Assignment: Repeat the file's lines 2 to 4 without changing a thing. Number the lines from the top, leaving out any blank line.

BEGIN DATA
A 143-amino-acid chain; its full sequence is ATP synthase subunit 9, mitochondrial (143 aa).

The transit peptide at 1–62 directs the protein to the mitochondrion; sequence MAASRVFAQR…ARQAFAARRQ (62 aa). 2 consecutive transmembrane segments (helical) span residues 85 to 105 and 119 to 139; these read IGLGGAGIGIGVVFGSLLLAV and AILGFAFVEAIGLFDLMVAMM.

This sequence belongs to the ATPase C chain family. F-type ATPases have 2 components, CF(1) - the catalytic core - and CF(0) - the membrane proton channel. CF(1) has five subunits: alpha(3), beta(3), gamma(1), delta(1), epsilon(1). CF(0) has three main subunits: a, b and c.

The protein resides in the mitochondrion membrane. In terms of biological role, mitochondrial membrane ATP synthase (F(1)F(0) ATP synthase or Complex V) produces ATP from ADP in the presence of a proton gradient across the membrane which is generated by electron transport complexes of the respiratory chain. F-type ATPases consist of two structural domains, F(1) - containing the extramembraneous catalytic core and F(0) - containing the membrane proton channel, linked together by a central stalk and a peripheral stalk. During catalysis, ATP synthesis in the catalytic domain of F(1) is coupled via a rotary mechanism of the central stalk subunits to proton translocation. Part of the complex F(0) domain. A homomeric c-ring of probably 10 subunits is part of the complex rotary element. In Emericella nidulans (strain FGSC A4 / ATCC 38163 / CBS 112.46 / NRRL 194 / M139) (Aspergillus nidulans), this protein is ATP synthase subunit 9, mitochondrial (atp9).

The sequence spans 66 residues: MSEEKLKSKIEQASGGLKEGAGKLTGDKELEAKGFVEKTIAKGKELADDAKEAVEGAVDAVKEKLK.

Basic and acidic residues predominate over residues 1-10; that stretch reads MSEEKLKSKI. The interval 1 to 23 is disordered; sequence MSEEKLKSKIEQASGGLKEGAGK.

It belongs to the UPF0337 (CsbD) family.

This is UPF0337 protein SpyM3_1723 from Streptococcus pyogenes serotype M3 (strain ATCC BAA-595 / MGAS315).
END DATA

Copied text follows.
The transit peptide at 1–62 directs the protein to the mitochondrion; sequence MAASRVFAQR…ARQAFAARRQ (62 aa). 2 consecutive transmembrane segments (helical) span residues 85 to 105 and 119 to 139; these read IGLGGAGIGIGVVFGSLLLAV and AILGFAFVEAIGLFDLMVAMM.

This sequence belongs to the ATPase C chain family. F-type ATPases have 2 components, CF(1) - the catalytic core - and CF(0) - the membrane proton channel. CF(1) has five subunits: alpha(3), beta(3), gamma(1), delta(1), epsilon(1). CF(0) has three main subunits: a, b and c.

The protein resides in the mitochondrion membrane. In terms of biological role, mitochondrial membrane ATP synthase (F(1)F(0) ATP synthase or Complex V) produces ATP from ADP in the presence of a proton gradient across the membrane which is generated by electron transport complexes of the respiratory chain. F-type ATPases consist of two structural domains, F(1) - containing the extramembraneous catalytic core and F(0) - containing the membrane proton channel, linked together by a central stalk and a peripheral stalk. During catalysis, ATP synthesis in the catalytic domain of F(1) is coupled via a rotary mechanism of the central stalk subunits to proton translocation. Part of the complex F(0) domain. A homomeric c-ring of probably 10 subunits is part of the complex rotary element. In Emericella nidulans (strain FGSC A4 / ATCC 38163 / CBS 112.46 / NRRL 194 / M139) (Aspergillus nidulans), this protein is ATP synthase subunit 9, mitochondrial (atp9).